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Floods Displace 56,000 in Philippines

National

Fire-Rescue personnel hold onto a resident on a flooded street on Christmas day in Gingoog City, Misamis Oriental Province. | Image by EPA/Bureau of Fire Protection Handout

Thousands of residents in the Philippines lost their homes in flash flooding caused by heavy rains over the Christmas weekend. The death toll has now climbed to at least 51, while authorities reported earlier this week that 19 people are still missing, according to The New York Times.

At the time, over 56,000 people were placed in emergency shelters, and over 4,500 homes were damaged. In the southern province of Misamis Occidental, photos showed rescuers carrying an elderly woman on a plastic chair as they made their way through deep water to higher ground.

The flooding was caused by a weather phenomenon called a “shear line,” a narrow zone where wind velocity changes drastically as cold and warm air meet. The shear line triggered heavy rains, according to the weather bureau. The disaster forced at least 22 cities and municipalities to declare a state of calamity.

Thousands remain in shelters, and the government sent food and other essentials, deployed heavy equipment for clearing operations, and provided iron sheets and shelter repair kits, according to officials. Homeowners in the area said that uprooted trees and large waves damaged seaside homes.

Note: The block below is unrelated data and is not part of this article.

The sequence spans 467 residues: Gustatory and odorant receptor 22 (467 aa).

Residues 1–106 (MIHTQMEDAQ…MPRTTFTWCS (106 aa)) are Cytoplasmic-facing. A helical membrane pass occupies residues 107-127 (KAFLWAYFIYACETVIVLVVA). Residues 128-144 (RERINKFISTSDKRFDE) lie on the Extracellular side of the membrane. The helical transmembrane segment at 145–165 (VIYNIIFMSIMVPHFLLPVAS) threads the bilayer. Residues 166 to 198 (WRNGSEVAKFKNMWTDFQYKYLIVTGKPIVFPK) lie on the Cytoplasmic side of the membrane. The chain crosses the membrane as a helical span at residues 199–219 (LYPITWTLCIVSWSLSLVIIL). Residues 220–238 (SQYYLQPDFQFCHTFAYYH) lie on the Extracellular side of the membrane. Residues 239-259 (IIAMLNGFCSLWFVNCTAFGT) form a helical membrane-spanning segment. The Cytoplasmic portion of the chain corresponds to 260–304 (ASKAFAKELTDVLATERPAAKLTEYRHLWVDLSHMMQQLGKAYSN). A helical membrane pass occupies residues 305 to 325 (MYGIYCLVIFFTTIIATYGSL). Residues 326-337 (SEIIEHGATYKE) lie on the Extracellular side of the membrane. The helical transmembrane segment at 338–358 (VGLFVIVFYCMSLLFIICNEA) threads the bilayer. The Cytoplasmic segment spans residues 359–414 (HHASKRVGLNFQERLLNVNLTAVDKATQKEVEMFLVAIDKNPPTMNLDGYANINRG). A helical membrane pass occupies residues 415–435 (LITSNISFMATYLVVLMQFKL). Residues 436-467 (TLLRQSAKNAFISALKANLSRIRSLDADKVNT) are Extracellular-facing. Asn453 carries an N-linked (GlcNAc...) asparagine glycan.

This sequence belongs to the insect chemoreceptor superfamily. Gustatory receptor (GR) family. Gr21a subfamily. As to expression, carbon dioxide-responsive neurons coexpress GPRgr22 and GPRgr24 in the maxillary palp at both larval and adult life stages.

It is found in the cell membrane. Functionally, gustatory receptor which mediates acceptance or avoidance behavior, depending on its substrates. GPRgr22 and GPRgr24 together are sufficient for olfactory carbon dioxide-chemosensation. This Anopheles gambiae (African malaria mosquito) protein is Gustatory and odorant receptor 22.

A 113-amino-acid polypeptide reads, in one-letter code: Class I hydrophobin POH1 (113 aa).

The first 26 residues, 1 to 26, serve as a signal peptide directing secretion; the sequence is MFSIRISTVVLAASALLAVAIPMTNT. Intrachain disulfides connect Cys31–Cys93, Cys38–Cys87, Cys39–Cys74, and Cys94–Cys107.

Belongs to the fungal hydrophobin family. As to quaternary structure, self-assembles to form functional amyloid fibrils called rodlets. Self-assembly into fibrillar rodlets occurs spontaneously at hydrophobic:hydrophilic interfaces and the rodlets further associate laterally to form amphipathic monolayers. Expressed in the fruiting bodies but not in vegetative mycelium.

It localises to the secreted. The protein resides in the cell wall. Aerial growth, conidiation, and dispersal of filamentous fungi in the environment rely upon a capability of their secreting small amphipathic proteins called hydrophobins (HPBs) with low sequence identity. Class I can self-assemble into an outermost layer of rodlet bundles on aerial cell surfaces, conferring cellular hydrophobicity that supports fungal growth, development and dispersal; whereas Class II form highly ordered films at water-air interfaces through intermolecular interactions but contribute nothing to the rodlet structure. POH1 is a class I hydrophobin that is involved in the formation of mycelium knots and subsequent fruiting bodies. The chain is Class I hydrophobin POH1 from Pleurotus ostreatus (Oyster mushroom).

Mindanao’s northern region reported the highest death toll. According to the National Disaster Risk Reduction and Management Council, 25 deaths were reported there. The council said that most of those drowned. Those missing include fishermen and people from capsized boats.

Ivy Amor Amparo, a hospital worker from Gingoog city in Misamis Oriental province, and six of her family members are now living in a small space in their damaged home. She said that her father used 5,000 pesos (about $90) of cash aid from the local government to build a temporary shelter, according to The Washington Post.

The council said communities have been left with damaged roads and bridges and disrupted water and power. Teams from the capital, Manila, were sent to communities with little to no clean water to help set up water filtration systems.

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